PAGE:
Ansar Dine (Defenders of Faith): A militant group of Tuaregs who subscribe to the more radical form of Islam known as Wahabism or Salafism and want to impose Sharia law in the north. The group is headed by Iyad Ag Ghaly, a charismatic figure who once served as a diplomat, representing Mali in Saudi Arabia, and negotiated on behalf of the Tuaregs with the central government and international representatives, including the U.S. ambassador in Mali.

Since seizing control in the north last spring, Ansar Dine and its allies have instituted harsh punishments on anyone found to be violating Sharia law, including stoning offenders to death or amputating their limbs. The group's members have also destroyed Sufi shrines, Christian monuments and other cultural and historic sites they found offended their strict interpretation of Islam — including in the historic city of Timbuktu, a UNESCO World Heritage Site now controlled by rebels.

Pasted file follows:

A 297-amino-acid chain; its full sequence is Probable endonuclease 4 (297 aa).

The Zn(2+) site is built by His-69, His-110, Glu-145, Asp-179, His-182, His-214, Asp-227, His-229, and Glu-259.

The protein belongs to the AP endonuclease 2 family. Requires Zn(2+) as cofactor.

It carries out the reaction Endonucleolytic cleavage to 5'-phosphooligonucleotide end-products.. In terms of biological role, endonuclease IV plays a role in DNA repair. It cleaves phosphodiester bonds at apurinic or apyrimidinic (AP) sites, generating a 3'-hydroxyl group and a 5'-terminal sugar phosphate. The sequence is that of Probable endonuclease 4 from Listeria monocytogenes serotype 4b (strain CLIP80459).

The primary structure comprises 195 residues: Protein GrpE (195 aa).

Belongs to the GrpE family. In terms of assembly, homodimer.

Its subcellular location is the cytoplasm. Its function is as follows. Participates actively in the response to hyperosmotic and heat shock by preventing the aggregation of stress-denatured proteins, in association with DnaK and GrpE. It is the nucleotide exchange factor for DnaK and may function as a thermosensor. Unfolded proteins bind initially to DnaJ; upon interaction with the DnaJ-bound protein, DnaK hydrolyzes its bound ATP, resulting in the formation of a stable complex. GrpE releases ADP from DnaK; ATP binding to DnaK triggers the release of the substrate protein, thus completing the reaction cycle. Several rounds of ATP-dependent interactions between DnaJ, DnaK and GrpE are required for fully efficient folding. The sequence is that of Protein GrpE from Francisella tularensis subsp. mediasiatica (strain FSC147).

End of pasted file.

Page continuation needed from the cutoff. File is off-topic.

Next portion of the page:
Although it has made comments denouncing the group and its terrorist actions, Ansar Dine is thought to be allied with Al-Qaeda in the Islamic Maghreb (AQIM), al-Qaeda's North African wing that operates in several countries in the Sahel-Sahara region of northern Africa and traces its origins to militant Islamist groups in Algeria. Ag Ghaly has acted as a negotiator in hostage takings carried out by AQIM in the past — and reportedly profited handsomely from them.

Movement for Unity and Jihad in West Africa (MUJWA or MUJAO — after the French acronym): A small jihadist group thought to be an offshoot of Al-Qaeda in the Islamic Maghreb (AQIM) that operates mainly in northern Mali and Algeria. It has allied itself with Ansar Dine, whose Wahabist interpretation of Islam it shares.

The presence of other militant Islamist groups, such as Nigeria's Boko Haram, have also been reported in Mali since the fighting began.

Who are the Tuareg?